#ACC21: No­var­tis' En­tresto takes its 2nd fail­ure of the week­end at ACC, show­ing no ben­e­fit in most dire heart fail­ure pa­tients

No­var­tis’ En­tresto start­ed the ACC week­end off rough with a tri­al flop in heart at­tack pa­tients, slow­ing the drug’s push in­to ear­li­er pa­tients. Now, an NIH-spon­sored study is cast­ing doubt on En­tresto’s use in the most se­vere heart fail­ure pa­tients, an­oth­er black mark on the in­creas­ing­ly con­tro­ver­sial drug’s record.

En­tresto, a com­bi­na­tion of sacu­bi­tril and val­sar­tan, could not beat out val­sar­tan alone in an out­comes head-to-head for se­vere heart fail­ure pa­tients with a re­duced ejec­tion frac­tion (HFrEF), ac­cord­ing to da­ta pre­sent­ed Mon­day at the vir­tu­al Amer­i­can Col­lege of Car­di­ol­o­gy meet­ing.

The LIFE study, fund­ed by the NIH with par­tic­i­pa­tion from No­var­tis, found that in 355 pa­tients with Class IV HFrEF, En­tresto couldn’t top place­bo in terms of heart fail­ure sever­i­ty as mea­sured by the area un­der the curve for N-ter­mi­nal pro-B-type na­tri­uret­ic pep­tide (NT-proB­NP) lev­els af­ter six months of treat­ment. The Class IV des­ig­na­tion is re­served for pa­tients with an ejec­tion frac­tion mea­sured be­low 35% as well as oth­er phys­i­o­log­i­cal and func­tion­al mark­ers of se­vere heart fail­ure.

The da­ta showed no dif­fer­ence in terms of clin­i­cal out­comes, re­searchers said, but on some fol­low-on end­points val­sar­tan alone ac­tu­al­ly out­per­formed En­tresto, in­clud­ing on in­stances of hy­per­kalemia, or ex­cess potas­si­um lev­els.

“Al­though the tri­al did not have the sta­tis­ti­cal pow­er to eval­u­ate end­points such as car­dio­vas­cu­lar death and heart fail­ure hos­pi­tal­iza­tion, when you look at the to­tal­i­ty of the da­ta, every­thing was in fa­vor of val­sar­tan,” lead au­thor Dou­glas Mann said in a state­ment.

The study looked at the most se­vere heart fail­ure pa­tients as a fol­low-up on No­var­tis’ piv­otal PAR­A­DIGM-HF tri­al, which earned En­tresto its first FDA nod in HFrEF back in 2015. At the time, En­tresto was her­ald­ed as a break­through in heart fail­ure, but since then its record has been less than ster­ling de­spite one ma­jor ap­proval that came with con­tro­ver­sy of its own.

Ear­li­er this week­end, No­var­tis re­vealed full da­ta from its PAR­ADISE-MI study test­ing En­tresto af­ter a heart at­tack in pre­vent­ing a com­pos­ite end­point of death and heart fail­ure events. The drug missed bad­ly on that pri­ma­ry mark, but No­var­tis still tout­ed some pos­i­tive sec­ondary end­points, po­ten­tial­ly set­ting up an ar­gu­ment for the drug’s use in that set­ting.

Mean­while, En­tresto re­cent­ly earned a come-from-be­hind ap­proval in oth­er heart fail­ure pa­tients — those with a pre­served ejec­tion frac­tion (HF­pEF) — af­ter miss­ing the pri­ma­ry end­point on its piv­otal study in that pop­u­la­tion. De­spite the “nar­row miss” on p-val­ue, as No­var­tis called it, En­tresto earned the FDA’s back­ing to go ahead with a fil­ing, ar­gu­ing that pre­spec­i­fied analy­ses and sup­ple­men­tary da­ta cast doubt on the piv­otal study’s de­sign and didn’t cap­ture the full range of ben­e­fit for the drug.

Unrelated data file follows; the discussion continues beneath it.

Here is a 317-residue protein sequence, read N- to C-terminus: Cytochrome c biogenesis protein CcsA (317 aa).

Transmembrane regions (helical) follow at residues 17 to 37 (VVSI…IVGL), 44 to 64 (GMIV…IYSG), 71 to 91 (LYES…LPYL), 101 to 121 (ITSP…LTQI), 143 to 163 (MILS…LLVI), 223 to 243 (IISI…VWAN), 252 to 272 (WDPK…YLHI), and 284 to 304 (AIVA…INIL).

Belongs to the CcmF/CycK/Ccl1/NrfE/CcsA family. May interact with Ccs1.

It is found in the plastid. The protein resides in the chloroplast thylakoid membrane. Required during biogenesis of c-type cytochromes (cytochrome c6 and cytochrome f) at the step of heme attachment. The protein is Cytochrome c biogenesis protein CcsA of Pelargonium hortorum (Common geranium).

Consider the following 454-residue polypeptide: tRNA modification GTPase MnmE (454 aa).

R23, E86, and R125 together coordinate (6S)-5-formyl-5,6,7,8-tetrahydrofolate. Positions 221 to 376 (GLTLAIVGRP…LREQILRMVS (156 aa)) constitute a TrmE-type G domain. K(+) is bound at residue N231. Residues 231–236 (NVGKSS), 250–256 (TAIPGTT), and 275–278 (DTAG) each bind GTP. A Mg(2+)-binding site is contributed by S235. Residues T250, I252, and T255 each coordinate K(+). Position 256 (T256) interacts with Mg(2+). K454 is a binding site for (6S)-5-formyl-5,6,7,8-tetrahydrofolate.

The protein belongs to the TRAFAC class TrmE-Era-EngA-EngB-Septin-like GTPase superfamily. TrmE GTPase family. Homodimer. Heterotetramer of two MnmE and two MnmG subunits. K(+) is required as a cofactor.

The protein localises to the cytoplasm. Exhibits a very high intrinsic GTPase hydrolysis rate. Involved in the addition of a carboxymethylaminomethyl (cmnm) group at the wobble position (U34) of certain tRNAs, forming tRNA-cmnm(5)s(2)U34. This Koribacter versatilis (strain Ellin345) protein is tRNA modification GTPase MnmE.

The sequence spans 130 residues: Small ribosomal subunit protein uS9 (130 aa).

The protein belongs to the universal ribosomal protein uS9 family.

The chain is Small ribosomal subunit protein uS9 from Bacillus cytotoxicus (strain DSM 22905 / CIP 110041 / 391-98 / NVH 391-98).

With that ap­proval, En­tresto be­came the first drug ap­proved for HF­pEF, of­fer­ing some hope to a pa­tient pop­u­la­tion with poor out­comes and few op­tions.

In­side Track: Be­hind the Scenes of a Ma­jor Biotech SPAC

Dr. David Hung and Michelle Doig are no strangers to the SPAC phenomenon. As Founder and CEO of Nuvation Bio, a biotech company tackling some of the greatest unmet needs in oncology, Dr. Hung recently took the company public in one of this year’s biggest SPAC related deals. And as Partner at Omega Funds, Doig not only led and syndicated Nuvation Bio’s Series A, but is now also President of the newly formed, Omega-sponsored, Omega Alpha SPAC (Nasdaq: OMEG; oversubscribed $138m IPO priced January 6, 2021).

Barry Greene, Sage CEO

UP­DAT­ED: Sage's sec­ond chance at de­pres­sion hits the PhI­II pri­ma­ry, but ques­tions re­main over dura­bil­i­ty, side ef­fects

Looking to make a comeback after a big Phase III flop, Sage Therapeutics revealed data they believe could change the entire depression treatment landscape, given the vast array of failures in the field. But some results are spooking investors, sending Sage $SAGE shares down early Tuesday.

First, the primary: Sage and Biogen reported Phase III data for once-daily zuranolone Tuesday morning, saying the experimental drug hit its primary endpoint by spurring a statistically significant change from baseline in the 17-item Hamilton Rating Scale for Depression total score. After 15 days, patients in the drug arm saw an average change of -14.1 points, compared to -12.3 on placebo.

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Bio­gen sig­nals a big PhI­II fail­ure as the lead gene ther­a­py in their $800M Night­star buy­out goes down in flames